Grantees include the University of Chicago, Enlace Chicago and the Illinois African-American Coalition for Prevention
The Cook County Board of Commissioners today approved the first round of violence prevention, intervention and reduction grants from the Justice Advisory Council. The University of Chicago, Enlace Chicago and the Illinois African-American Coalition for Prevention will each receive $200,000 in grant awards. Additional grants will be awarded at the September board meeting.
“These organizations are on the front lines of dealing with the impact of violence in our communities and it is critical that the County continues to fund meaningful programs that will help reduce criminal involvement,” said Cook County Board President Toni Preckwinkle.
The University of Chicago, in partnership with Comer Children’s Hospital, La Rabida Hospital, and Stroger Hospital, will provide trauma-informed medical and clinical care to young victims of violence and their families. The program includes training hospital staff in trauma informed practices, assessment of clients, intensive case management and patient navigation (aftercare), mentoring, and SELF (Safety. Emotions. Loss. Future) groups to help youth process trauma, avoid future violence involvement and move forward with their lives.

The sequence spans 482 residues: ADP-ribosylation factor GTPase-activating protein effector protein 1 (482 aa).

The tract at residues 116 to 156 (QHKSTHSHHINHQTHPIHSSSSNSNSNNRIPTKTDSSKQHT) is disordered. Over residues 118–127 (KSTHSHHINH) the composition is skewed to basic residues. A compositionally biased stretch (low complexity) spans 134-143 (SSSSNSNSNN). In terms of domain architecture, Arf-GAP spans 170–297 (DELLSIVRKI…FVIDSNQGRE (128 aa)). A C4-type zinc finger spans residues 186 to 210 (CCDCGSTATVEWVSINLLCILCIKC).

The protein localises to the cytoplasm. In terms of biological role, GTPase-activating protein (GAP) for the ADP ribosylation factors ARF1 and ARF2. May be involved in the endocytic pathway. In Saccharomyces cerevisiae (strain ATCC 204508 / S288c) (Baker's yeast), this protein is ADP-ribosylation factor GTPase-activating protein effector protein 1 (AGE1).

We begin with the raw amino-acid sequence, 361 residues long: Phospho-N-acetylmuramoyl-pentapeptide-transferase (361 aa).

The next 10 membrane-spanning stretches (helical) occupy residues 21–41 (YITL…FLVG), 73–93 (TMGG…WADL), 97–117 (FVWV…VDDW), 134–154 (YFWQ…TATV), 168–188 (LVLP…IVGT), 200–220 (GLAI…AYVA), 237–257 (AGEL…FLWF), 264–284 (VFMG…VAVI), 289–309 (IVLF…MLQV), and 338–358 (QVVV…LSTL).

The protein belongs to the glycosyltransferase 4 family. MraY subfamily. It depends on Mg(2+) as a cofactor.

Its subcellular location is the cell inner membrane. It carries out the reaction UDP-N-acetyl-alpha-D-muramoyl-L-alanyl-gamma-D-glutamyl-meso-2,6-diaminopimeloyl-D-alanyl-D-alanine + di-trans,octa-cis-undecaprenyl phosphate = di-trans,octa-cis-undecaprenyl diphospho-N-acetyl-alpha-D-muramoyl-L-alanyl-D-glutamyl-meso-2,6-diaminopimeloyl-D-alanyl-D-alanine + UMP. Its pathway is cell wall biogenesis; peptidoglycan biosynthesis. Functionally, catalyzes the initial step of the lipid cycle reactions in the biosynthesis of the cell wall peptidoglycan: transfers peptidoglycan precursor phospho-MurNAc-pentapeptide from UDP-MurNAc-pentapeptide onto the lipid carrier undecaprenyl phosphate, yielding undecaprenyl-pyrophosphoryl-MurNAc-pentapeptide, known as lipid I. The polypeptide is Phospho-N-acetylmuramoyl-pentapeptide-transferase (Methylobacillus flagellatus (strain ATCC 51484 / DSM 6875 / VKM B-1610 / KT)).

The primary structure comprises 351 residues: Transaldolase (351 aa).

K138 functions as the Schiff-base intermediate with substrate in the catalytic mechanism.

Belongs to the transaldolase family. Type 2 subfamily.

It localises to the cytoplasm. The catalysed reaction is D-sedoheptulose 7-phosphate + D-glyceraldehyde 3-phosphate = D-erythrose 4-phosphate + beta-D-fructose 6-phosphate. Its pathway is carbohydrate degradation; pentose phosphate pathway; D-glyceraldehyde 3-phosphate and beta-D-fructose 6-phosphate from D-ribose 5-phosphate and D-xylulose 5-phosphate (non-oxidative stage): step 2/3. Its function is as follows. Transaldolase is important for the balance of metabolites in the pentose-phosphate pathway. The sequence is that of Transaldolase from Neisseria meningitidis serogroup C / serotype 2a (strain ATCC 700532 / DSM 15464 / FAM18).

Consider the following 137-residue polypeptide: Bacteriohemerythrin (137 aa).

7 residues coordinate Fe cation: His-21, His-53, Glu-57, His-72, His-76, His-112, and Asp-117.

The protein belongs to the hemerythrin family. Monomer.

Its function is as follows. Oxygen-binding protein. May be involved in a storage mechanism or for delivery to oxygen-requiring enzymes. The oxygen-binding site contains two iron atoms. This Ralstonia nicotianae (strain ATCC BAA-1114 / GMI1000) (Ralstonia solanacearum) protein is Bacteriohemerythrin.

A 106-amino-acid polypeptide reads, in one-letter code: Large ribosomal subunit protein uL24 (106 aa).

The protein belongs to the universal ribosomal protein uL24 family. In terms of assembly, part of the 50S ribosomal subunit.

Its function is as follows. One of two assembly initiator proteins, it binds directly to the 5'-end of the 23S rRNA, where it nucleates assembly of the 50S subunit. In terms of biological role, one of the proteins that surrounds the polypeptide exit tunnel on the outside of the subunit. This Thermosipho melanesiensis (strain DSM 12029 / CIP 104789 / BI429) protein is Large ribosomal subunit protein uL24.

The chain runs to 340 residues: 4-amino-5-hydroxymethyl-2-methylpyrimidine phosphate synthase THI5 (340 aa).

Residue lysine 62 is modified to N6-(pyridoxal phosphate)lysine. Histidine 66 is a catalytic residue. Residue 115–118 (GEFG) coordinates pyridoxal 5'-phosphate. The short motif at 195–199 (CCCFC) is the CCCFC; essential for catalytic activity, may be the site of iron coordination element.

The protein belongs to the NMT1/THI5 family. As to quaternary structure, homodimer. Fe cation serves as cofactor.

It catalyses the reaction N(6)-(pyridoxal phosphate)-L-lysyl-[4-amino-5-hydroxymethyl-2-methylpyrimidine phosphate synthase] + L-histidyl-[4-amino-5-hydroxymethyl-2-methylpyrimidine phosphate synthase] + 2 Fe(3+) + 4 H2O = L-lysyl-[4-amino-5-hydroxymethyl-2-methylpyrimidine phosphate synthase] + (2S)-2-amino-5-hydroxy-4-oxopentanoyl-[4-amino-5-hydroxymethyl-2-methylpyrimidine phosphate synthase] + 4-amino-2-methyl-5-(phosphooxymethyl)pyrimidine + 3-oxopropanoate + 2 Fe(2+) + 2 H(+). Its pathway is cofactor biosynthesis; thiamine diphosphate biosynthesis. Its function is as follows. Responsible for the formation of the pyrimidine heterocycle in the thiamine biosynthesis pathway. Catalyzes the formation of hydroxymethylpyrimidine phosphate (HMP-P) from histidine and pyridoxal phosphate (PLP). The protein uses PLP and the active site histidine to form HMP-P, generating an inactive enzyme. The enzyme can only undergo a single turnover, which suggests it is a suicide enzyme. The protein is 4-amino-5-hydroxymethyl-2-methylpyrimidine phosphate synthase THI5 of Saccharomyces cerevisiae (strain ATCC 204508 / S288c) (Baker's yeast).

Enlace Chicago will convene a wide array of smaller organizations that offer various services to the target population in Little Village community. The program “Little Village Youth Safety Network” will use CPS early indicators to identify gang involved youth and provide parent engagement, youth mentoring, mental health treatment, and youth leadership development. The goal of the program is to reduce gang involvement and minimize risk factors at the ages at which gang involvement typically begins.
The Illinois African-American Coalition for Prevention will provide a comprehensive program consisting of evidence-based Cognitive Behavioral Therapy, mentoring, and balanced and restorative justice training. The program will target 120 youth ages 14 - 18 from at-risk communities.